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Ermogenous v Greek Orthodox Community of SA

Relevant To: Intention - status of 'presumptions'

Issue: Was Archbishop Ermogenous a contractual employee of the church, or was the role of archbishop such that it was intended to be spiritual, and not a binding legal contract.

Held: Ermogenous was an employee - the court should be careful using general 'presumptions' about what type of arrangements are intended to be binding, and instead look at the circumstances and factual matrix of the specific case.

Balfour v Balfour

Relevant To: Intention - domestic relations

Issue: Was a wife entitled to high level of support from her (now separated) husband that he had promised while they were still 'happily' married?

Held: Because they were still married at the time, there was no intention that it be binding. However Lord Atkin based this on a general presumption that domestic arrangements were no intended to be binding, which has since been overruled in Ermogenous

Todd v Nicol

Relevant To: Intention - family relations

Issue: Was a promise made to sister/niece that if they came to Australia to live with her, they'd be promised free rent/the house when she died intended to be legally binding?

Held: Yes, it was - the fact that she even went so far as to change her will was evidence that she was serious about it, and the hassle of selling up and moving to Australia was a sufficiently serious matter that it established an intention to enter into a legitimate, binding agreement. (That said, it was still held that they had breached the agreement through their behavior, and ended up losing out)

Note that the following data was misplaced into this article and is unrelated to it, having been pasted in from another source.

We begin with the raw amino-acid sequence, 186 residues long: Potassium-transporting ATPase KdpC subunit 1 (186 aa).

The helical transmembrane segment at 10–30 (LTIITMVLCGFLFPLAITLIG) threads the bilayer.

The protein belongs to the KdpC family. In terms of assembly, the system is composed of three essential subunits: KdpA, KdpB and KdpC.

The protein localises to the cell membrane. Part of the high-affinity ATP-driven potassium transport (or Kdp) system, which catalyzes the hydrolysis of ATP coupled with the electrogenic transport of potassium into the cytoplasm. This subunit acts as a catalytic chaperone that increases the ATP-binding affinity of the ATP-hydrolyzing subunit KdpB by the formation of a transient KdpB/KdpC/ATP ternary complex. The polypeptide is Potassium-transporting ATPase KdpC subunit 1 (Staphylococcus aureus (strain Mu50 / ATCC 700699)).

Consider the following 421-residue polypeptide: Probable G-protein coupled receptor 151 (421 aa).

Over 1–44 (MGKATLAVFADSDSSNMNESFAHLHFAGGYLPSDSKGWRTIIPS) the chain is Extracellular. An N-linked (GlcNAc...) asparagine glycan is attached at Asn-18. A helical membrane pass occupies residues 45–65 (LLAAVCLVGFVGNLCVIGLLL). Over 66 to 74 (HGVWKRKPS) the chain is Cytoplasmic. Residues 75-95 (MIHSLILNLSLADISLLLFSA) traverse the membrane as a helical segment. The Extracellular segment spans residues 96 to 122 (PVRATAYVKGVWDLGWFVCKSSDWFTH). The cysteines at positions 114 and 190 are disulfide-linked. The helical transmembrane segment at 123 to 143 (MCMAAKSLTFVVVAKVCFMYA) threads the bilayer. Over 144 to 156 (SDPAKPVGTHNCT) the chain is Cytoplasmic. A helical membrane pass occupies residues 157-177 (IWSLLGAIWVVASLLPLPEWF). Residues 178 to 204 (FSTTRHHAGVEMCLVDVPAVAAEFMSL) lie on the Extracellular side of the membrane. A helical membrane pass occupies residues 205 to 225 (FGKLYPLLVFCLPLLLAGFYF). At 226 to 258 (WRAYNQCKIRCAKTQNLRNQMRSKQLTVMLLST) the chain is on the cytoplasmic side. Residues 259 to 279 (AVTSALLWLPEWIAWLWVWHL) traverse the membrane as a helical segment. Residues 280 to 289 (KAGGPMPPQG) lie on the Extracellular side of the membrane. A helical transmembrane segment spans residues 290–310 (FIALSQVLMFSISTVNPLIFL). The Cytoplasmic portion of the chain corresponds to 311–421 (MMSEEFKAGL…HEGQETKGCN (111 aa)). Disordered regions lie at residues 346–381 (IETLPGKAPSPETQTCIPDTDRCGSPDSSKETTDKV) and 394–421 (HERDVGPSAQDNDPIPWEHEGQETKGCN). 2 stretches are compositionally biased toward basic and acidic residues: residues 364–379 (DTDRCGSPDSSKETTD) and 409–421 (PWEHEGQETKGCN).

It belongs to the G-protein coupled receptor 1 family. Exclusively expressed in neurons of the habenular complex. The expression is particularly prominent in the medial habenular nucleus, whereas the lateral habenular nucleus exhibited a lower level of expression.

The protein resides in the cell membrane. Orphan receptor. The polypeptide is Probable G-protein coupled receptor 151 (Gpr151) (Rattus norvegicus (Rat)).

Popiw v Popiw

Relevant To: Intention - family relations. Consideration - existing duty.

Issue: Was a husband's promise to transfer his house to their joint names if his wife returned to live with him intended to be legally binding, and if so, did her return constitute sufficient consideration?

Held: Yes, it was - the law would not have forced her to live with him, so her return constituted valid consideration, and the arrangement was not of a type 'made in the ordinary course of a matrimonial relationship', and they went so far as to visit the solicitor to begin arrangements. (That said, it ultimately failed because it wasn't in writing, which was a statutory requirement for real property transfers)

Wakeling v Ripley

Relevant To: Intention - family relations

Issue: Was a brother's promise to provide a home for his sibling's family if they moved to Australia intended to be legally binding?

Held: Yes, it was - the serious nature of the decision to move internationally combined with the plaintiff negotiating assurances prior to moving was sufficient to create a binding contract.

*Riches v Hogben

Relevant To: Intention - family relations & estoppel - scope of remedy

Issue: Was a promise by an elderly woman to buy her son a house if he moved his family to Australia to live with and take care of her intended to be legally binding?
If so, to what extent could estoppel provide a remedy given that the promise was not in writing and as such not legally binding?

Held: Yes, it was intended to be binding - it was a serious agreement, and not a mere 'family arrangement'. Because of the substantial detrimental reliance, equity could fulfil the agreement - but it required that the mother continue to be cared for, and permitted to continue living on the property in the 'granny flat'.

The Satanita

Relevant To: Third party contracts/intention in competitions

Issue: Was entry into a race on terms including accepting full liability for consequential loss binding between competitors?